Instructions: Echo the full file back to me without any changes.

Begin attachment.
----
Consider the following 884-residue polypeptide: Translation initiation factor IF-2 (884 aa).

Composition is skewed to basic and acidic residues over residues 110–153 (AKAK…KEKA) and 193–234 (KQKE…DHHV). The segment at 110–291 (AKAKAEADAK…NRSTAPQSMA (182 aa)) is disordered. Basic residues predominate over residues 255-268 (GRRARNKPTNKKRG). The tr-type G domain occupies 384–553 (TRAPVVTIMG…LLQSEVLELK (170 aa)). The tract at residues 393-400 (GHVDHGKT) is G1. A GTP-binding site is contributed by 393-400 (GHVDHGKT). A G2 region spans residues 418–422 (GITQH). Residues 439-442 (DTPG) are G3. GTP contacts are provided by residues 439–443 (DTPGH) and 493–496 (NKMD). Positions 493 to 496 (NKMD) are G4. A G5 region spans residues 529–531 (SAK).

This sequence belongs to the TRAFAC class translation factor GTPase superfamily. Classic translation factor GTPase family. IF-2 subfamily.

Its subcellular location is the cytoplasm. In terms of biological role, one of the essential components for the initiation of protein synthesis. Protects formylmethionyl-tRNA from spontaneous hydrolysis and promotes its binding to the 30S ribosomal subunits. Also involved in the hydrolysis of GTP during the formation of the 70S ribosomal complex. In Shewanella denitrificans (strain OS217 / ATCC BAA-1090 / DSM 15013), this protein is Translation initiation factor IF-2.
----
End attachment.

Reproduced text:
Consider the following 884-residue polypeptide: Translation initiation factor IF-2 (884 aa).

Composition is skewed to basic and acidic residues over residues 110–153 (AKAK…KEKA) and 193–234 (KQKE…DHHV). The segment at 110–291 (AKAKAEADAK…NRSTAPQSMA (182 aa)) is disordered. Basic residues predominate over residues 255-268 (GRRARNKPTNKKRG). The tr-type G domain occupies 384–553 (TRAPVVTIMG…LLQSEVLELK (170 aa)). The tract at residues 393-400 (GHVDHGKT) is G1. A GTP-binding site is contributed by 393-400 (GHVDHGKT). A G2 region spans residues 418–422 (GITQH). Residues 439-442 (DTPG) are G3. GTP contacts are provided by residues 439–443 (DTPGH) and 493–496 (NKMD). Positions 493 to 496 (NKMD) are G4. A G5 region spans residues 529–531 (SAK).

This sequence belongs to the TRAFAC class translation factor GTPase superfamily. Classic translation factor GTPase family. IF-2 subfamily.

Its subcellular location is the cytoplasm. In terms of biological role, one of the essential components for the initiation of protein synthesis. Protects formylmethionyl-tRNA from spontaneous hydrolysis and promotes its binding to the 30S ribosomal subunits. Also involved in the hydrolysis of GTP during the formation of the 70S ribosomal complex. In Shewanella denitrificans (strain OS217 / ATCC BAA-1090 / DSM 15013), this protein is Translation initiation factor IF-2.